Continuing on his bold push for economic fairness, President Barack Obama signed a pair of executive orders on Tuesday. One order was specifically aimed at bolstering the right to equal pay for women, while the other mandates that federal contractors are barred from retaliating against employees who wish to discuss their pay at the workplace and with their supervisors.
That order also allows employers to not have to display pay rates although the order is aimed to encourage transparency.
Since coming to office, the president has been firm on the issue of women obtaining fair and equal pay after signing the Lilly Ledbetter Fair Pay Act in 2009. The timeliness of the executive order is linked to the Paycheck Fairness Act, another law being considered this week by the Senate. This also adds to the president’s efforts on increasing the minimum wage to $10.10 for federal contractors. Obama has asked Congress to pass the Paycheck Fairness Act, which will help women across the nation stand against pay discrimination.
The second of the orders is directly focused on the discussing of compensation between employers and federal contractors.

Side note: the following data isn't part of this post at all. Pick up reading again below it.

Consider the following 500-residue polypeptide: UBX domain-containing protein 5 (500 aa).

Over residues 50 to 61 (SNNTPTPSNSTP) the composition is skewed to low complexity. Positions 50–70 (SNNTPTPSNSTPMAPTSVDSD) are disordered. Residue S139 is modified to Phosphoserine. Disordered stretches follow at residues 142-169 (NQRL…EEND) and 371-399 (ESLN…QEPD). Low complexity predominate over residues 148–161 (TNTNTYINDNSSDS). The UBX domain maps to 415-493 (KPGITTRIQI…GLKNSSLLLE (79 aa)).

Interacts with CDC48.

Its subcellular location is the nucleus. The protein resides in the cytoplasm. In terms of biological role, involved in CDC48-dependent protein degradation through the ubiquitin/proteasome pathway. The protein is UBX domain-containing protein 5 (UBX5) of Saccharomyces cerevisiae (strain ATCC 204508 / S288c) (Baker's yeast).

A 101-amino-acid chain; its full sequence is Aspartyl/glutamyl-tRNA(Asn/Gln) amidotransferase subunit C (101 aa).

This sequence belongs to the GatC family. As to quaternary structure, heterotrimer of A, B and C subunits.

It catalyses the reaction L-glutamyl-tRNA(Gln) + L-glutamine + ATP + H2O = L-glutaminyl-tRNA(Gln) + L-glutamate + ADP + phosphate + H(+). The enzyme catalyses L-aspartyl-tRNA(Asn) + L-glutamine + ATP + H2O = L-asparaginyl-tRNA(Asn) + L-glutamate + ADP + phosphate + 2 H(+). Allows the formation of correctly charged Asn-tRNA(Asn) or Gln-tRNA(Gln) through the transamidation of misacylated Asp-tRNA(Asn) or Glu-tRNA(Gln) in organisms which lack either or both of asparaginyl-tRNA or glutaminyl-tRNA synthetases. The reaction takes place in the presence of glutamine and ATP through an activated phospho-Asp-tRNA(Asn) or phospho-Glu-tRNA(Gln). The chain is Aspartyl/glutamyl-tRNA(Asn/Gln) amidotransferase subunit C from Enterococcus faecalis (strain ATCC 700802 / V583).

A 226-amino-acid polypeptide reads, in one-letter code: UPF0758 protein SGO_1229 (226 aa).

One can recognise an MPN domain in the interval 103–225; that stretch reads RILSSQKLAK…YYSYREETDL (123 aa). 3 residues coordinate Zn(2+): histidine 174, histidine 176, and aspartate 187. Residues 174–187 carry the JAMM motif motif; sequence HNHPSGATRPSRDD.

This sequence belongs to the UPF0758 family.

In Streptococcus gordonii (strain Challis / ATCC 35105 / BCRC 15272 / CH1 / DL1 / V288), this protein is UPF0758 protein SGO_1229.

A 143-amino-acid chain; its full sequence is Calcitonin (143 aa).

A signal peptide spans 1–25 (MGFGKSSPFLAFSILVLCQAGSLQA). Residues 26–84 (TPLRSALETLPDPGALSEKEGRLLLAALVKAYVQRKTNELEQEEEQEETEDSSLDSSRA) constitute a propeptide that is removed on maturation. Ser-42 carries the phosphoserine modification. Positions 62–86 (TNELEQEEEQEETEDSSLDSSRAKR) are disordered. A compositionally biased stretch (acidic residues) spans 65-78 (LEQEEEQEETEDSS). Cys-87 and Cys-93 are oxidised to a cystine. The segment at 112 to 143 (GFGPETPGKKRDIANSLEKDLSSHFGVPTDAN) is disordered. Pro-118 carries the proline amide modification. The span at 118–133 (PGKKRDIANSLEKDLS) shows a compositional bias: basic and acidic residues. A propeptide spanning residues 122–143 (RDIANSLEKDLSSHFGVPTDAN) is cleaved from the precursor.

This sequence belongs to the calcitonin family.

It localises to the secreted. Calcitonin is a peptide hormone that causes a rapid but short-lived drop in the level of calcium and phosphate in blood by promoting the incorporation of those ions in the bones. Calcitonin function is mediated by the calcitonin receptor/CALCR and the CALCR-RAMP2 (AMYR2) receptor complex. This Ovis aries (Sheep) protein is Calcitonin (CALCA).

While there exists a legal barrier between employer and employee regarding the discussion of pay in the workplace, it is part of a larger plan to help inspire fair and equal pay across all demographics.
Obama will ask that the U.S. Secretary of Labor to put in place rules that will require federal contractors to submit to the government summary data on employee compensation which also shares details on sex and race. The Labor Department would use the collected data to encourage voluntary compliance with equal pay laws.
Obama, as he stated at this year’s State Of The Union address, has made economic equality a hallmark of his presidency. Bypassing Congress, which has deadlocked on many of his proposed measures, the president is using the Executive Orders to get many of his plans in motion.